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Energies 2016, 9(5), 366; doi:10.3390/en9050366

A Large-Eddy Simulation Study of Vertical Axis Wind Turbine Wakes in the Atmospheric Boundary Layer

Wind Engineering and Renewable Energy Laboratory (WIRE), École Polytechnique Fédérale de Lausanne (EPFL), EPFL-ENAC-IIE-WIRE, Lausanne 1015, Switzerland
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Author to whom correspondence should be addressed.
Academic Editor: Frede Blaabjerg
Received: 29 March 2016 / Revised: 28 April 2016 / Accepted: 29 April 2016 / Published: 13 May 2016
(This article belongs to the Collection Wind Turbines)

Abstract

In a future sustainable energy vision, in which diversified conversion of renewable energies is essential, vertical axis wind turbines (VAWTs) exhibit some potential as a reliable means of wind energy extraction alongside conventional horizontal axis wind turbines (HAWTs). Nevertheless, there is currently a relative shortage of scientific, academic and technical investigations of VAWTs as compared to HAWTs. Having this in mind, in this work, we aim to, for the first time, study the wake of a single VAWT placed in the atmospheric boundary layer using large-eddy simulation (LES). To do this, we use a previously-validated LES framework in which an actuator line model (ALM) is incorporated. First, for a typical three- and straight-bladed 1-MW VAWT design, the variation of the power coefficient with both the chord length of the blades and the tip-speed ratio is analyzed by performing 117 simulations using LES-ALM. The optimum combination of solidity (defined as N c / R , where N is the number of blades, c is the chord length and R is the rotor radius) and tip-speed ratio is found to be 0.18 and 4.5, respectively. Subsequently, the wake of a VAWT with these optimum specifications is thoroughly examined by showing different relevant mean and turbulence wake flow statistics. It is found that for this case, the maximum velocity deficit at the equator height of the turbine occurs 2.7 rotor diameters downstream of the center of the turbine, and only after that point, the wake starts to recover. Moreover, it is observed that the maximum turbulence intensity (TI) at the equator height of the turbine occurs at a distance of about 3.8 rotor diameters downstream of the turbine. As we move towards the upper and lower edges of the turbine, the maximum TI (at a certain height) increases, and its location moves relatively closer to the turbine. Furthermore, whereas both TI and turbulent momentum flux fields show clear vertical asymmetries (with larger magnitudes at the upper wake edge compared to the ones at the lower edge), only slight lateral asymmetries were observed at the optimum tip-speed ratio for which the simulations were performed. View Full-Text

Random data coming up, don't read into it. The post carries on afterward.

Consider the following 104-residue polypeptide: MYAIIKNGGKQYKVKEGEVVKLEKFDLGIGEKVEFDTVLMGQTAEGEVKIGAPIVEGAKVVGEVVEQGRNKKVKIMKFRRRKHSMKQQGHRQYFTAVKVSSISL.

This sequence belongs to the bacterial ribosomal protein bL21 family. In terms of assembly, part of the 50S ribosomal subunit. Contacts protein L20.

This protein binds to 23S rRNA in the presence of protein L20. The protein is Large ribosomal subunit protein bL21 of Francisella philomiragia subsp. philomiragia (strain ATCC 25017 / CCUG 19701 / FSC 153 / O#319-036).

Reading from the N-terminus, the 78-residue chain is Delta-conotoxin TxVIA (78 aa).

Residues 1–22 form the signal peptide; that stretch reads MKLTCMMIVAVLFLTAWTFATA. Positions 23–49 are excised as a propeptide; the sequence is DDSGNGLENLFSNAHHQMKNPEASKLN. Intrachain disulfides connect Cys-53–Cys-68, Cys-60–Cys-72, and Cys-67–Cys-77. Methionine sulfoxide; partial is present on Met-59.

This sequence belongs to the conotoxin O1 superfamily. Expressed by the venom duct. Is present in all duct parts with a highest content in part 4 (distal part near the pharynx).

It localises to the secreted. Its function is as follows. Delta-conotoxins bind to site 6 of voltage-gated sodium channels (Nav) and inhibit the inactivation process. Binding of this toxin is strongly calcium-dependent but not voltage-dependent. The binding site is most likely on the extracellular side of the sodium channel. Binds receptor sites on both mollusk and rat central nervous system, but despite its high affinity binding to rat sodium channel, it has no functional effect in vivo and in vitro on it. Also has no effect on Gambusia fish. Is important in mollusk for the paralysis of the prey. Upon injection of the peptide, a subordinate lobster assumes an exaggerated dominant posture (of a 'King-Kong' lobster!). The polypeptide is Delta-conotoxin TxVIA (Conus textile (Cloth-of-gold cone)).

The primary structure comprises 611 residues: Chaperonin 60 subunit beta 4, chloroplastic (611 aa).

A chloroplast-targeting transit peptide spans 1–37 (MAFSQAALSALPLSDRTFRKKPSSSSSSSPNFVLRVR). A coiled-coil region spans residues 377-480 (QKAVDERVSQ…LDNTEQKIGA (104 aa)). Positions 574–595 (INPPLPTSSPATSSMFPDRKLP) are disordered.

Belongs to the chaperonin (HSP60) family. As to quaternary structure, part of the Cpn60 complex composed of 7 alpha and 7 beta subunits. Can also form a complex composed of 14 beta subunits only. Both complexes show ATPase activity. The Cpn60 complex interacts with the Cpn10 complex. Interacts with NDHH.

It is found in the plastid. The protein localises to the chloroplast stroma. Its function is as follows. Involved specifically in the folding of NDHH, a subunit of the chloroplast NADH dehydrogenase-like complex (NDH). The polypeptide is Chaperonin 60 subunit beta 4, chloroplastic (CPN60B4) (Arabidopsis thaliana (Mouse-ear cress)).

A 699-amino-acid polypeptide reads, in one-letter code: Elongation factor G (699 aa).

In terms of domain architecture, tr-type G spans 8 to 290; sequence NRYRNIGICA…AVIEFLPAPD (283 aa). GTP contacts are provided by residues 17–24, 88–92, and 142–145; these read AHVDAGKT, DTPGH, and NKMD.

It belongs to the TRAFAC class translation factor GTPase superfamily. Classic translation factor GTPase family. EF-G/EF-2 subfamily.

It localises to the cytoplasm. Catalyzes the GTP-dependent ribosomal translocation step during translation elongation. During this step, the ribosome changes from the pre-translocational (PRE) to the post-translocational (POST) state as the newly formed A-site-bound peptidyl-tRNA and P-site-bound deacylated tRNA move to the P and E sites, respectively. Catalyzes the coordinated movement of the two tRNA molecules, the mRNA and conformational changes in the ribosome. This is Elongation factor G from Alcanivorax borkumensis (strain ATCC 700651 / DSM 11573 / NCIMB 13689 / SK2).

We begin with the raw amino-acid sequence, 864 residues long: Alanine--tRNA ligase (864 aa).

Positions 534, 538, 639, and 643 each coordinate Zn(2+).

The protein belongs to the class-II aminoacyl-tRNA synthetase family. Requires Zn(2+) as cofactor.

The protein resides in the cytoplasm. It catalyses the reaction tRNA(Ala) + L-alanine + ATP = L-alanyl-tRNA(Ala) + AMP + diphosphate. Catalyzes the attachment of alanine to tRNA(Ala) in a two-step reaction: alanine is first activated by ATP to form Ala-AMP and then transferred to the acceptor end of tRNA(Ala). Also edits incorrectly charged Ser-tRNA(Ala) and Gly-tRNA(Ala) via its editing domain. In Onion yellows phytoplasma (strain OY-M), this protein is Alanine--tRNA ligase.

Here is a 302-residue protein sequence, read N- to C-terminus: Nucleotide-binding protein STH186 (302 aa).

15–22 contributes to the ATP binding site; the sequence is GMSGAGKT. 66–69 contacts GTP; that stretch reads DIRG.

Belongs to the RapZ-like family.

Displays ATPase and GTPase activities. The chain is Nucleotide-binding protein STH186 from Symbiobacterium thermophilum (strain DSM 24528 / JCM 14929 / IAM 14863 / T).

Keywords: vertical-axis wind turbines (VAWTs); VAWT wake; atmospheric boundary layer (ABL); large-eddy simulation (LES); actuator line model (ALM); turbulence vertical-axis wind turbines (VAWTs); VAWT wake; atmospheric boundary layer (ABL); large-eddy simulation (LES); actuator line model (ALM); turbulence
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This is an open access article distributed under the Creative Commons Attribution License which permits unrestricted use, distribution, and reproduction in any medium, provided the original work is properly cited. (CC BY 4.0).

Supplementary material

  • Externally hosted supplementary file 1
    Doi: 10.3390/en9050366
    Link: https://zenodo.org/record/51387
    Description: Video S1: Normalized instantaneous streamwise velocity field both on a vertical plane (x-z) going through the center of the turbine and on a horizontal plane at the equator height of the turbine (Note: the physical time corresponding to this video is 1 minute and 17 seconds, and the size of the blades is magnified for illustration purposes). Video S2: Normalized instantaneous streamwise velocity field on a horizontal plane at the equator height of the turbine for two cases: when the turbine starts to operate (top) and when the flow has reached statistically steady condition (bottom) (Note: the physical time corresponding to both videos is 1 minute and 17 seconds, and the size of the blades is magnified for illustration purposes).

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MDPI and ACS Style

Shamsoddin, S.; Porté-Agel, F. A Large-Eddy Simulation Study of Vertical Axis Wind Turbine Wakes in the Atmospheric Boundary Layer. Energies 2016, 9, 366.

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